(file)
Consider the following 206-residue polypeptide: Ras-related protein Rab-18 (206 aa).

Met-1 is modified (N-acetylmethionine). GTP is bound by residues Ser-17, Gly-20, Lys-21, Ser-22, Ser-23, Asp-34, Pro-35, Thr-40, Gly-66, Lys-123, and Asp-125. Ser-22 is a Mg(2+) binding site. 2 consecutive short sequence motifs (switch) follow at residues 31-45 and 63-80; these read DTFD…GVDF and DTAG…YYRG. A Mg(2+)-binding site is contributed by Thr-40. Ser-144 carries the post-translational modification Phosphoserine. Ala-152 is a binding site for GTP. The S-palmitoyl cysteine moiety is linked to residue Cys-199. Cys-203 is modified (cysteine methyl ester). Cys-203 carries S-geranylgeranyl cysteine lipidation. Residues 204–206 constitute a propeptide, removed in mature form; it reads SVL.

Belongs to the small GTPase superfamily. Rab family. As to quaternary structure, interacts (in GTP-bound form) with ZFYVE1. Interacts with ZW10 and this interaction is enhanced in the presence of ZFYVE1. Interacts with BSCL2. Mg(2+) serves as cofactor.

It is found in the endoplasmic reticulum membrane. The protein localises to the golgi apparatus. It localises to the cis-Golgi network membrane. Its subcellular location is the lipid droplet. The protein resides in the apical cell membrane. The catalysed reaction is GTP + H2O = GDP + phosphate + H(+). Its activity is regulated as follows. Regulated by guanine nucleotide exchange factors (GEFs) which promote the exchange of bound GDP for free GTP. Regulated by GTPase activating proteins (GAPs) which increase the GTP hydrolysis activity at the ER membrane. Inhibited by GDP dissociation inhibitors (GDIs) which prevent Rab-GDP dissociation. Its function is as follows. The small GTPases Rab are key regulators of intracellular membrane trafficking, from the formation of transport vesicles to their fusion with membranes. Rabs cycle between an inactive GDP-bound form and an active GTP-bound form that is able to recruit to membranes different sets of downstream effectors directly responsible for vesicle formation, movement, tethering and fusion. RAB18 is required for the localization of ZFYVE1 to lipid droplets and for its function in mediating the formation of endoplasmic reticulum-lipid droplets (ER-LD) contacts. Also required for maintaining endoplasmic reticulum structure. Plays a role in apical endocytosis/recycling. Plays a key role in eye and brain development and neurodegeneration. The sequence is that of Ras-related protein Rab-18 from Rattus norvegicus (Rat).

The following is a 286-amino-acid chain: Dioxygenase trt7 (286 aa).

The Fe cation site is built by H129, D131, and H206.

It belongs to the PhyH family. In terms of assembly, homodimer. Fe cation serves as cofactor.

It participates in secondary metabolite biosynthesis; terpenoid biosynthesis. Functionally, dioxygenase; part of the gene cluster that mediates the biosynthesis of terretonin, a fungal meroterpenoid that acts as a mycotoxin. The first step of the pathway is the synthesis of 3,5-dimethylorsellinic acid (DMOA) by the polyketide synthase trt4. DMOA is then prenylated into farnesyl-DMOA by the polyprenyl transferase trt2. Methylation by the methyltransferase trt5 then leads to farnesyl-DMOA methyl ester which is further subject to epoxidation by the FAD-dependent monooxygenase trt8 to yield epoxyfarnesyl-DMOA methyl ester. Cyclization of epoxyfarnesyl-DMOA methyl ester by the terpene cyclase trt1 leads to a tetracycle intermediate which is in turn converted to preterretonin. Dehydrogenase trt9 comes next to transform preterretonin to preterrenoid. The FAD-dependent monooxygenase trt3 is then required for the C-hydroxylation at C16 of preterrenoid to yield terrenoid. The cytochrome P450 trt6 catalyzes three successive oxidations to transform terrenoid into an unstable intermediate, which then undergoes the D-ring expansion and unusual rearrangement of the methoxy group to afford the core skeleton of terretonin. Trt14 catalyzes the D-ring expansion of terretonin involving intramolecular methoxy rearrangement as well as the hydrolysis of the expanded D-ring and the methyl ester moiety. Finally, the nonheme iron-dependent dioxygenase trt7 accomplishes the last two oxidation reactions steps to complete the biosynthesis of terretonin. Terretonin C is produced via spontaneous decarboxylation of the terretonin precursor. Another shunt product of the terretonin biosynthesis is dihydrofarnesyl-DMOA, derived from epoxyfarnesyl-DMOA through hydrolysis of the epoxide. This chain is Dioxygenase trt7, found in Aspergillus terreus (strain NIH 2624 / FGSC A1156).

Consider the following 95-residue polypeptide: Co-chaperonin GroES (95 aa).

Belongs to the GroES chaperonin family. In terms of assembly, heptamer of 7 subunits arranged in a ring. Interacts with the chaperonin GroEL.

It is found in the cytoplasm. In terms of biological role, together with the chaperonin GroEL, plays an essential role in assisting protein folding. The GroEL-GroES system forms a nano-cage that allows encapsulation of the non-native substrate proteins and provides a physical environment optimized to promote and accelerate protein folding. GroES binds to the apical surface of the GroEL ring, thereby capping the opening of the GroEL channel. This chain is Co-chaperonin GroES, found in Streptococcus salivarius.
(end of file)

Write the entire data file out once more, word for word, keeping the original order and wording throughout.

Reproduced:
Consider the following 206-residue polypeptide: Ras-related protein Rab-18 (206 aa).

Met-1 is modified (N-acetylmethionine). GTP is bound by residues Ser-17, Gly-20, Lys-21, Ser-22, Ser-23, Asp-34, Pro-35, Thr-40, Gly-66, Lys-123, and Asp-125. Ser-22 is a Mg(2+) binding site. 2 consecutive short sequence motifs (switch) follow at residues 31-45 and 63-80; these read DTFD…GVDF and DTAG…YYRG. A Mg(2+)-binding site is contributed by Thr-40. Ser-144 carries the post-translational modification Phosphoserine. Ala-152 is a binding site for GTP. The S-palmitoyl cysteine moiety is linked to residue Cys-199. Cys-203 is modified (cysteine methyl ester). Cys-203 carries S-geranylgeranyl cysteine lipidation. Residues 204–206 constitute a propeptide, removed in mature form; it reads SVL.

Belongs to the small GTPase superfamily. Rab family. As to quaternary structure, interacts (in GTP-bound form) with ZFYVE1. Interacts with ZW10 and this interaction is enhanced in the presence of ZFYVE1. Interacts with BSCL2. Mg(2+) serves as cofactor.

It is found in the endoplasmic reticulum membrane. The protein localises to the golgi apparatus. It localises to the cis-Golgi network membrane. Its subcellular location is the lipid droplet. The protein resides in the apical cell membrane. The catalysed reaction is GTP + H2O = GDP + phosphate + H(+). Its activity is regulated as follows. Regulated by guanine nucleotide exchange factors (GEFs) which promote the exchange of bound GDP for free GTP. Regulated by GTPase activating proteins (GAPs) which increase the GTP hydrolysis activity at the ER membrane. Inhibited by GDP dissociation inhibitors (GDIs) which prevent Rab-GDP dissociation. Its function is as follows. The small GTPases Rab are key regulators of intracellular membrane trafficking, from the formation of transport vesicles to their fusion with membranes. Rabs cycle between an inactive GDP-bound form and an active GTP-bound form that is able to recruit to membranes different sets of downstream effectors directly responsible for vesicle formation, movement, tethering and fusion. RAB18 is required for the localization of ZFYVE1 to lipid droplets and for its function in mediating the formation of endoplasmic reticulum-lipid droplets (ER-LD) contacts. Also required for maintaining endoplasmic reticulum structure. Plays a role in apical endocytosis/recycling. Plays a key role in eye and brain development and neurodegeneration. The sequence is that of Ras-related protein Rab-18 from Rattus norvegicus (Rat).

The following is a 286-amino-acid chain: Dioxygenase trt7 (286 aa).

The Fe cation site is built by H129, D131, and H206.

It belongs to the PhyH family. In terms of assembly, homodimer. Fe cation serves as cofactor.

It participates in secondary metabolite biosynthesis; terpenoid biosynthesis. Functionally, dioxygenase; part of the gene cluster that mediates the biosynthesis of terretonin, a fungal meroterpenoid that acts as a mycotoxin. The first step of the pathway is the synthesis of 3,5-dimethylorsellinic acid (DMOA) by the polyketide synthase trt4. DMOA is then prenylated into farnesyl-DMOA by the polyprenyl transferase trt2. Methylation by the methyltransferase trt5 then leads to farnesyl-DMOA methyl ester which is further subject to epoxidation by the FAD-dependent monooxygenase trt8 to yield epoxyfarnesyl-DMOA methyl ester. Cyclization of epoxyfarnesyl-DMOA methyl ester by the terpene cyclase trt1 leads to a tetracycle intermediate which is in turn converted to preterretonin. Dehydrogenase trt9 comes next to transform preterretonin to preterrenoid. The FAD-dependent monooxygenase trt3 is then required for the C-hydroxylation at C16 of preterrenoid to yield terrenoid. The cytochrome P450 trt6 catalyzes three successive oxidations to transform terrenoid into an unstable intermediate, which then undergoes the D-ring expansion and unusual rearrangement of the methoxy group to afford the core skeleton of terretonin. Trt14 catalyzes the D-ring expansion of terretonin involving intramolecular methoxy rearrangement as well as the hydrolysis of the expanded D-ring and the methyl ester moiety. Finally, the nonheme iron-dependent dioxygenase trt7 accomplishes the last two oxidation reactions steps to complete the biosynthesis of terretonin. Terretonin C is produced via spontaneous decarboxylation of the terretonin precursor. Another shunt product of the terretonin biosynthesis is dihydrofarnesyl-DMOA, derived from epoxyfarnesyl-DMOA through hydrolysis of the epoxide. This chain is Dioxygenase trt7, found in Aspergillus terreus (strain NIH 2624 / FGSC A1156).

Consider the following 95-residue polypeptide: Co-chaperonin GroES (95 aa).

Belongs to the GroES chaperonin family. In terms of assembly, heptamer of 7 subunits arranged in a ring. Interacts with the chaperonin GroEL.

It is found in the cytoplasm. In terms of biological role, together with the chaperonin GroEL, plays an essential role in assisting protein folding. The GroEL-GroES system forms a nano-cage that allows encapsulation of the non-native substrate proteins and provides a physical environment optimized to promote and accelerate protein folding. GroES binds to the apical surface of the GroEL ring, thereby capping the opening of the GroEL channel. This chain is Co-chaperonin GroES, found in Streptococcus salivarius.